Can a Teen dictate Custodial Schedules in Nevada?

Can a Teen dictate Custodial Schedules in Nevada?

By Gary Burnett.

Custody and visitation are matters often agreed to by conscientious co-parents without the need of court intervention. Two selfless parents, willing to put the best interests of the children above a baser desire to harass or punish the soon-to-be ex-spouse, can stipulate to the time-share which best suits their particular circumstances.

When both parents have careers and children are involved in sports, music lessons or extended academics, who is in the better position to balance the competing responsibilities and schedule demands, the court or the family members themselves?

What happens when forward-thinking parents include a teenage discretion provision in the custodial agreement which allows children 14 and older to make their own choices regarding the amount of time spent with their respective parents?

Or, what if these clever parents agree to a parenting coordinator provision to resolve disputes regarding ancillary matters to avoid the time and resources wasted on repeated trips to the courthouse?

When a 14 year old child requests a custody schedule change and the teenage discretion provision is not subject to either parent’s veto, is public policy violated by allowing the child to dictate the weekly schedule to her parents?

Finally, if the parenting coordinator provision, for the resolution of nonsubstantive issues, contained in a custody agreement is not disadvantageous to the children’s best interests, should public policy considerations void such a provision?

The answers to all of these questions were provided by the Supreme Court of Nevada recently in Harrison v. Harrison, 376 P.3d 173 (2016).

Kirk and Vivian Harrison stipulated to joint legal and joint physical custody of their two minor daughters. The stipulation provided for “teenage discretion” in determining time spent with either parent when a child reached the age of 14. Another provision conferred authority to resolve disputes to a “parenting coordinator” and the parties consented to allow the district court to issue an order defining the coordinator’s role if the parties could not agree.

When the Harrisons’ oldest daughter reached the age of 14, she informed her father that she planned to exercise her discretion and live with her mother full-time. Deprived of seeing his 14-year old daughter for weeks on end, father sought judicial determination of the teenage discretion provision.

Amid the conflict over the teenage discretion provision, the parents failed to identify a parenting coordinator. Mother filed a motion for an order appointing a parenting coordinator. Father opposed, saying the proposed order granted the parenting coordinator too much authority without due process.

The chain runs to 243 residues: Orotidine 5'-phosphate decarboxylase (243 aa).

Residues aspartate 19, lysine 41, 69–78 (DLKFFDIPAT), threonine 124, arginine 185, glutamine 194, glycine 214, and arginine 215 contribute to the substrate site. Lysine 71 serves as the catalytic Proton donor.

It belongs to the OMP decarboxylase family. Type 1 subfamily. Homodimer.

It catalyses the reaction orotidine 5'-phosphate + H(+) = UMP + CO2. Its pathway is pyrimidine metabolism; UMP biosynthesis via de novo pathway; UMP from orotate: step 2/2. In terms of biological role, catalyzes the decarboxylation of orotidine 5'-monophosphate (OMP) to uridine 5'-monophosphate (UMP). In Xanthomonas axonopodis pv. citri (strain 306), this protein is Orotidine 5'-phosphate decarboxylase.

Ultimately, the district court issued an order appointing a parenting coordinator and ruling that the purpose of the parenting coordinator was “to resolve disputes,” not merely to provide mediation services. The court also limited the parenting coordinator’s authority to making nonsubstantive recommendations regarding ancillary matters, such as scheduling, and that the recommendations were not final and not immediately effective. Thus, if either party objected to the parenting coordinator’s recommendation, the order provided a procedure to seek review by the court.

Father argued the teenage discretion provision should be rendered void as against public policy, or in the alternative, construed as merely empowering the 14-year old daughter to make a request that could be denied. He further argued the parenting coordinator provision should be rendered void because it was not the result of a meeting of the minds.

The court explained that merely empowering a child to make a request rendered a discretion provision meaningless. Further, the court noted that the parties had agreed to the parenting coordinator provision and concluded there was no basis to modify it.

Not wishing to rewrite the parties’ contracts, the Supreme Court ruled the teenage discretion provision does not violate the joint physical custody arrangement. The Court also held the fact that the agreement permits the children to adjust “their weekly schedule, from time to time” it is not allowing the child to take so much liberty that the joint custody arrangement is violated.

Finally, the Court held that the use of a parenting coordinator in the family law arena has become a common practice across the country. In general, parenting coordinators are neutral third-party intermediaries who facilitate resolution of conflicts related to custody and visitation between divorced or separated parents. Thus, parenting coordinators can be described as providing a hybrid of mediation and arbitration services. So long as the parenting coordinator is not performing judicial functions beyond the limited delegated authority, public policy is not violated and judicial integrity is preserved.